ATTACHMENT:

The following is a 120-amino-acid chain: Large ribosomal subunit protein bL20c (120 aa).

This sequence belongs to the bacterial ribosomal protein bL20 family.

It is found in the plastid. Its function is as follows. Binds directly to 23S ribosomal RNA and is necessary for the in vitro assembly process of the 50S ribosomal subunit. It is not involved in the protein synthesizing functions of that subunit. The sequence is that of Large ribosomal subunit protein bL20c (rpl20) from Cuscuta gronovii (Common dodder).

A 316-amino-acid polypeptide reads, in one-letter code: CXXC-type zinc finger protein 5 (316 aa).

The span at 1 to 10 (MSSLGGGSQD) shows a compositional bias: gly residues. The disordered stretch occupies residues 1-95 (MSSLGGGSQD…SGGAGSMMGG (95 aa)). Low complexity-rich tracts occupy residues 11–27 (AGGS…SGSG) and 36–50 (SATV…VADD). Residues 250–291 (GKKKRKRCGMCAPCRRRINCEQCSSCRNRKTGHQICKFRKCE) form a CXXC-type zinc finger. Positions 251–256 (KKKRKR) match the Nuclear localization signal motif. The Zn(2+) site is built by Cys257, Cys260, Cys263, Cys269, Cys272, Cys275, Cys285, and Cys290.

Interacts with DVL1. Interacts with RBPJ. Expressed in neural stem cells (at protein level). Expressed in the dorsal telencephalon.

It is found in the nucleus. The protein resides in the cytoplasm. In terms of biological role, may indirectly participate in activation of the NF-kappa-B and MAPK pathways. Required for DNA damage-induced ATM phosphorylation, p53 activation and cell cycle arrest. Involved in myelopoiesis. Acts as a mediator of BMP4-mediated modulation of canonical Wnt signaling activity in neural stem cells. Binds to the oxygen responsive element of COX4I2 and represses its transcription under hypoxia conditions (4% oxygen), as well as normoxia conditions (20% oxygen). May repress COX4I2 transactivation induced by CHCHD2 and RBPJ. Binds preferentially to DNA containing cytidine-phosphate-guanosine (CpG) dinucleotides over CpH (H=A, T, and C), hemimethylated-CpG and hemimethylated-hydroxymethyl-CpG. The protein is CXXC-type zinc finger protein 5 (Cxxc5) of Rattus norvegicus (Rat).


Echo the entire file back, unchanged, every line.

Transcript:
The following is a 120-amino-acid chain: Large ribosomal subunit protein bL20c (120 aa).

This sequence belongs to the bacterial ribosomal protein bL20 family.

It is found in the plastid. Its function is as follows. Binds directly to 23S ribosomal RNA and is necessary for the in vitro assembly process of the 50S ribosomal subunit. It is not involved in the protein synthesizing functions of that subunit. The sequence is that of Large ribosomal subunit protein bL20c (rpl20) from Cuscuta gronovii (Common dodder).

A 316-amino-acid polypeptide reads, in one-letter code: CXXC-type zinc finger protein 5 (316 aa).

The span at 1 to 10 (MSSLGGGSQD) shows a compositional bias: gly residues. The disordered stretch occupies residues 1-95 (MSSLGGGSQD…SGGAGSMMGG (95 aa)). Low complexity-rich tracts occupy residues 11–27 (AGGS…SGSG) and 36–50 (SATV…VADD). Residues 250–291 (GKKKRKRCGMCAPCRRRINCEQCSSCRNRKTGHQICKFRKCE) form a CXXC-type zinc finger. Positions 251–256 (KKKRKR) match the Nuclear localization signal motif. The Zn(2+) site is built by Cys257, Cys260, Cys263, Cys269, Cys272, Cys275, Cys285, and Cys290.

Interacts with DVL1. Interacts with RBPJ. Expressed in neural stem cells (at protein level). Expressed in the dorsal telencephalon.

It is found in the nucleus. The protein resides in the cytoplasm. In terms of biological role, may indirectly participate in activation of the NF-kappa-B and MAPK pathways. Required for DNA damage-induced ATM phosphorylation, p53 activation and cell cycle arrest. Involved in myelopoiesis. Acts as a mediator of BMP4-mediated modulation of canonical Wnt signaling activity in neural stem cells. Binds to the oxygen responsive element of COX4I2 and represses its transcription under hypoxia conditions (4% oxygen), as well as normoxia conditions (20% oxygen). May repress COX4I2 transactivation induced by CHCHD2 and RBPJ. Binds preferentially to DNA containing cytidine-phosphate-guanosine (CpG) dinucleotides over CpH (H=A, T, and C), hemimethylated-CpG and hemimethylated-hydroxymethyl-CpG. The protein is CXXC-type zinc finger protein 5 (Cxxc5) of Rattus norvegicus (Rat).